Park made his screen debut as the lead in the 2003 short film Dragon of Love, which won Best Short Film at the 2003 Hawaii International Film Festival.

Park co-wrote and starred in the feature film American Fusion, directed by UCLA alumnus Frank Lin, which won the Audience Award at the 2005 Hawaii International Film Festival.[22][23][24] It was actor Pat Morita's last role before his death in November of that year.[22] The script was a quarter-finalist for the 2009 Nicholl Fellowships in Screenwriting.[25]

Early in his career, when Park did not have a talent agent, he would book roles through diversity showcases at different television networks.[26] In 2006, he was featured in the CBS Diversity Showcase. At 32, while a cast member on MTV's Wild 'n Out, he worked at Starbucks to supplement his income.[5][27]

In 2007, he regularly appeared as an actor in the filmmaking reality show On the Lot.

2007–2013: Online work[edit]

Park found work to be scarce in 2009 due to the Great Recession in the United States in 2008 and a potential SAG-AFTRA strike at the beginning of 2009,[28] so he began to focus on his own projects during this period.[19] He wrote the short film Blueberry, which won an award for Best Actor at the NBC Shortcuts Film Festival For Short Films in 2010.[29][30]

Park had a recurring role as Martin Fukanaga on Supah Ninjas.

Park has collaborated on several projects with Wong Fu Productions. Previously, he has appeared as Brandon in the comedy skit Too Fast (2010) and the stepfather in the web series Home Is Where the Hans Are (2012). More recently, Park played a D.E.I. agent in the feature film Everything Before Us (2015) and its accompanying short film, Asian Santa in the comedy skit Why is Santa Asian?, and a brief cameo as himself in Asian Bachelorette 2.[31][32]

He created, directed, written, and starred in several short internet series for Channel 101, including Dr. Miracles, The Food, IKEA Heights, and Dumb Professor. In 2013 he wrote and starred in a series for Channel 101 featuring his baby daughter entitled Baby Mentalist.[33] In Channel 101's bracket competition format for web-series, Baby Mentalist was voted number one the most times of any show at the time, ending with six episodes in 2013.[34][35]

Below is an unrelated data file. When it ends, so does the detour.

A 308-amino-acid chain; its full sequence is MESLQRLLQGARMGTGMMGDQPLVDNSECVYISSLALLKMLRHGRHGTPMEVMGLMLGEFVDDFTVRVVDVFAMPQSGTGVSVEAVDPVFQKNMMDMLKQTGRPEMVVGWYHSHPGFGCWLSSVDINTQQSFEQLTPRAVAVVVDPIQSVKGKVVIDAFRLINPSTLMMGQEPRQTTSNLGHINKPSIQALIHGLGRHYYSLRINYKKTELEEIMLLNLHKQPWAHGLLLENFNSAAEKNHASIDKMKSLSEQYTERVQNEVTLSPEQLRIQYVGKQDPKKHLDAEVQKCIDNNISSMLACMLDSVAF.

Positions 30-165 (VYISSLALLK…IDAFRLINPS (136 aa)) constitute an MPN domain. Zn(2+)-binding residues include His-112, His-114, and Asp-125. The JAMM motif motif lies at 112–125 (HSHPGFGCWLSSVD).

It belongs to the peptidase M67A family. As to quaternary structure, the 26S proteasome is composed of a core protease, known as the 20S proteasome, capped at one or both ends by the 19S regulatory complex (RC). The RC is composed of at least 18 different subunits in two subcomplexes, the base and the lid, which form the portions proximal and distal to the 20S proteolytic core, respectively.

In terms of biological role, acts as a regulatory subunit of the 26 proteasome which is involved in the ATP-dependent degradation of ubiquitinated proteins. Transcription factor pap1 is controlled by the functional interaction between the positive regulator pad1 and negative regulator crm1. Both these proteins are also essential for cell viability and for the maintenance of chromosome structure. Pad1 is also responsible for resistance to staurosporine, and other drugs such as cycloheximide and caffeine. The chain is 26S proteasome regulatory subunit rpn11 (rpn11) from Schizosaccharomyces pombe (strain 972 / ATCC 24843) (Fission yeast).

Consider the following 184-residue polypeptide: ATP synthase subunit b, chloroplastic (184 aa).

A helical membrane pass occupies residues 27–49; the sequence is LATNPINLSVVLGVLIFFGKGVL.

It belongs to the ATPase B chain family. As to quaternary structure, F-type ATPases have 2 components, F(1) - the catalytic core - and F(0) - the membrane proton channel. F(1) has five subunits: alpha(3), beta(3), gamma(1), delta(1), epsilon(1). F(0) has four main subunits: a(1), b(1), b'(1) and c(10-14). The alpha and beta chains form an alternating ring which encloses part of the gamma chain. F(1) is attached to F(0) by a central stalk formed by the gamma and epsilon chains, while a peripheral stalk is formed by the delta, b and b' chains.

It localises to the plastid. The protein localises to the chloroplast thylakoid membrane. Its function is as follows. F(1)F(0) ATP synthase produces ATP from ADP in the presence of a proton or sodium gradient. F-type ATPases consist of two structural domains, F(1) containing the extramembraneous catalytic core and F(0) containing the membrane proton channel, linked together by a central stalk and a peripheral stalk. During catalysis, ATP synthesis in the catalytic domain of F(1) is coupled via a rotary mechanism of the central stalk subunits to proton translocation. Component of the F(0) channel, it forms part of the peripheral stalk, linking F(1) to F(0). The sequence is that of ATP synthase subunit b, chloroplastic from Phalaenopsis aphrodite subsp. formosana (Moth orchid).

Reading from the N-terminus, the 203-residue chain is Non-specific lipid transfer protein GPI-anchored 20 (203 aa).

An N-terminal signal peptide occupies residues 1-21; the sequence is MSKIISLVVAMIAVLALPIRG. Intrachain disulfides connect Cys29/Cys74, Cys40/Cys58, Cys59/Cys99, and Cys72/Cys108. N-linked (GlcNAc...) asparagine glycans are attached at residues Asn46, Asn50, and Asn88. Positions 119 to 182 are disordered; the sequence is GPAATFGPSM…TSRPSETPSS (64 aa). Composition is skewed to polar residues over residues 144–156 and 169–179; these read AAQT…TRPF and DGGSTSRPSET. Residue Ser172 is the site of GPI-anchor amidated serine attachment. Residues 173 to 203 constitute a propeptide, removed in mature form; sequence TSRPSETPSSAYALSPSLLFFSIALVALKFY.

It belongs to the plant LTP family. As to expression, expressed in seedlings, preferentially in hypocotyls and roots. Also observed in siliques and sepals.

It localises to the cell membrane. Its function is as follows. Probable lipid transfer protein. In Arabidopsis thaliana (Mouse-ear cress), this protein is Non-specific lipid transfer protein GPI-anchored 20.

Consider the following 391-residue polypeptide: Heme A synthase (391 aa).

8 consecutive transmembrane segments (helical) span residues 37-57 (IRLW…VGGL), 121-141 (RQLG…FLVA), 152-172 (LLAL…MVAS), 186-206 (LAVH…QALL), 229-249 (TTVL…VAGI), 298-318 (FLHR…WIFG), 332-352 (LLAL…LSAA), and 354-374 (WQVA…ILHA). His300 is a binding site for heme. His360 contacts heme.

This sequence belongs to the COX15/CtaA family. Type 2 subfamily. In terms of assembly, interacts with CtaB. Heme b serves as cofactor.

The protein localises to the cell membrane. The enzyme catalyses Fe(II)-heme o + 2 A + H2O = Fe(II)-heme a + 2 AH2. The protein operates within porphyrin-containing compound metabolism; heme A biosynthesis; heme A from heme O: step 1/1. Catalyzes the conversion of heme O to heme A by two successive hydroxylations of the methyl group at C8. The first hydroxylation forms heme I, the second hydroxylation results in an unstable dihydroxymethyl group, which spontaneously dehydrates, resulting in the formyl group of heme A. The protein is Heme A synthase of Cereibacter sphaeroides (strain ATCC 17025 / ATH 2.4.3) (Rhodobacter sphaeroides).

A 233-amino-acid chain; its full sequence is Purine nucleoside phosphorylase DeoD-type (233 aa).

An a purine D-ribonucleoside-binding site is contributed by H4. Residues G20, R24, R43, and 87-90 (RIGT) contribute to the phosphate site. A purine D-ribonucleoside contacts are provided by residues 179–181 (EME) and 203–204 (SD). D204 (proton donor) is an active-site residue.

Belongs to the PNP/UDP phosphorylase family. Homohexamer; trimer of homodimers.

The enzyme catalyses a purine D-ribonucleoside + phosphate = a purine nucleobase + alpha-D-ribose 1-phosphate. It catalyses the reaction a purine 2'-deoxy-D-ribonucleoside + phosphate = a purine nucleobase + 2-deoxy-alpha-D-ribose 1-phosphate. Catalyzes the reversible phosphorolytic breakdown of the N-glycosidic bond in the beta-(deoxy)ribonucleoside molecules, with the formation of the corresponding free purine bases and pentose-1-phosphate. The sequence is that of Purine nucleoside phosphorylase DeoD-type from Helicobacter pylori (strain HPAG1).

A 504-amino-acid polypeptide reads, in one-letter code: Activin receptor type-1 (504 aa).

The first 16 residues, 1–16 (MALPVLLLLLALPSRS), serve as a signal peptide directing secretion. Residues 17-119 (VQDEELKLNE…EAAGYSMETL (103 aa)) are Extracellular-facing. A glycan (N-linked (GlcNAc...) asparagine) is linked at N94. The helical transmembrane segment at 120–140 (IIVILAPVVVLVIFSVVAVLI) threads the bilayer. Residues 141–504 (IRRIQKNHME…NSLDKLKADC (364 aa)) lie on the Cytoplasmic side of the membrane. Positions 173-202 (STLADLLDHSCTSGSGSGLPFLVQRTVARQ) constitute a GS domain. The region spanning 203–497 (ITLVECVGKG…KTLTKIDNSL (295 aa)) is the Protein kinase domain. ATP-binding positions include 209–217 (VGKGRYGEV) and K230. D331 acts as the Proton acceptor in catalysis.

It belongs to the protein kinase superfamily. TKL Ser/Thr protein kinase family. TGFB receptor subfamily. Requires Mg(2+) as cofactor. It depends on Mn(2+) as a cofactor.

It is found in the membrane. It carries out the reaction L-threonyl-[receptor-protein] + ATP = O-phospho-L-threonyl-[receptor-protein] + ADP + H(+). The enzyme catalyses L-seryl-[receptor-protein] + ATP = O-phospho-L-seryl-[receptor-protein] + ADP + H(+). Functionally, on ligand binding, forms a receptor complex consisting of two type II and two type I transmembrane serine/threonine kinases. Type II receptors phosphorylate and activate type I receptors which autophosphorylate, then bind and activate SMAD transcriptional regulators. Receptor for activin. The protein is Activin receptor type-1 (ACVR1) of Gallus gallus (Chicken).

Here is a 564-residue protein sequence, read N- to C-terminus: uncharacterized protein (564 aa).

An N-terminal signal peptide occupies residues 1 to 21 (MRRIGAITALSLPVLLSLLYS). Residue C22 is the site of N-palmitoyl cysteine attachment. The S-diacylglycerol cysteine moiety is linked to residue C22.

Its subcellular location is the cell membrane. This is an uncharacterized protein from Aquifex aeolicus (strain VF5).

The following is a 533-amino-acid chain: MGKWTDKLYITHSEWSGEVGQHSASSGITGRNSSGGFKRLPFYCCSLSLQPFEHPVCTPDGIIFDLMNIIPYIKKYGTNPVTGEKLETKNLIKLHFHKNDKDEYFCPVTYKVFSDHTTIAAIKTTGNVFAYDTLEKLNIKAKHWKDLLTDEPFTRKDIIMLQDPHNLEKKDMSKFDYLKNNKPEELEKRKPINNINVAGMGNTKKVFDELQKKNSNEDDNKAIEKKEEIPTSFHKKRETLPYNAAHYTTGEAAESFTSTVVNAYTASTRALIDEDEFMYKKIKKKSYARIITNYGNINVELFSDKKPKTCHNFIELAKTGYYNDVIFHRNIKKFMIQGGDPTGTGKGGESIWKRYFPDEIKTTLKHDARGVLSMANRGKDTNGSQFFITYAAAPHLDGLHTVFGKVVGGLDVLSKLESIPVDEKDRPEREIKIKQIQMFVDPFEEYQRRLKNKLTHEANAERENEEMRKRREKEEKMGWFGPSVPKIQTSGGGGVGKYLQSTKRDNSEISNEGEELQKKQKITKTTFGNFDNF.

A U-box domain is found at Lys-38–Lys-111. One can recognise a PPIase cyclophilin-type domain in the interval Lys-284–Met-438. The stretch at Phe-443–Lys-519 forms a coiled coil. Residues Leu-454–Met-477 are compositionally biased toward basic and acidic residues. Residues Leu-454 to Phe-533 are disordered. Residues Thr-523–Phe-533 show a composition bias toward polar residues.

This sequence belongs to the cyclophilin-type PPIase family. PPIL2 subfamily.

2014–present: Mainstream success[edit]

Park played the recurring character of Minnesota governor Danny Chung on the HBO comedy Veep.[5][1]

In 2014, Park played a company rep trying to recruit college students in Neighbors. He had previously worked with the director, Nicholas Stoller, on The Five-Year Engagement (2012). Stoller later recommended Park for the role of "a vague North Korean dictator," who later turned out to be North Korean leader Kim Jong-un, in the controversial[36] film, The Interview, directed by Evan Goldberg and Seth Rogen. Impressed by his audition, Goldberg and Rogen offered Park the role after one audition. Park gained over 20 pounds for the role. For reference material on the role, he used Forest Whitaker's performance in The Last King of Scotland and the Vice documentary on North Korea.[37]

That year, he also co-starred in the Jason Segel/Cameron Diaz comedy, Sex Tape.[38]

In 2015, he appeared as Jeff in the prequel 2015 series for Netflix, Wet Hot American Summer: First Day of Camp. He also appeared in Wong Fu Productions' first feature film, Everything Before Us. Park appeared with John Malkovich in the music video for Eminem's single "Phenomenal". He also appeared as a co-worker of Amy Schumer's character in Trainwreck. He also had roles in the films Southpaw (as Jed Wang) and The Night Before as Ethan's Boss.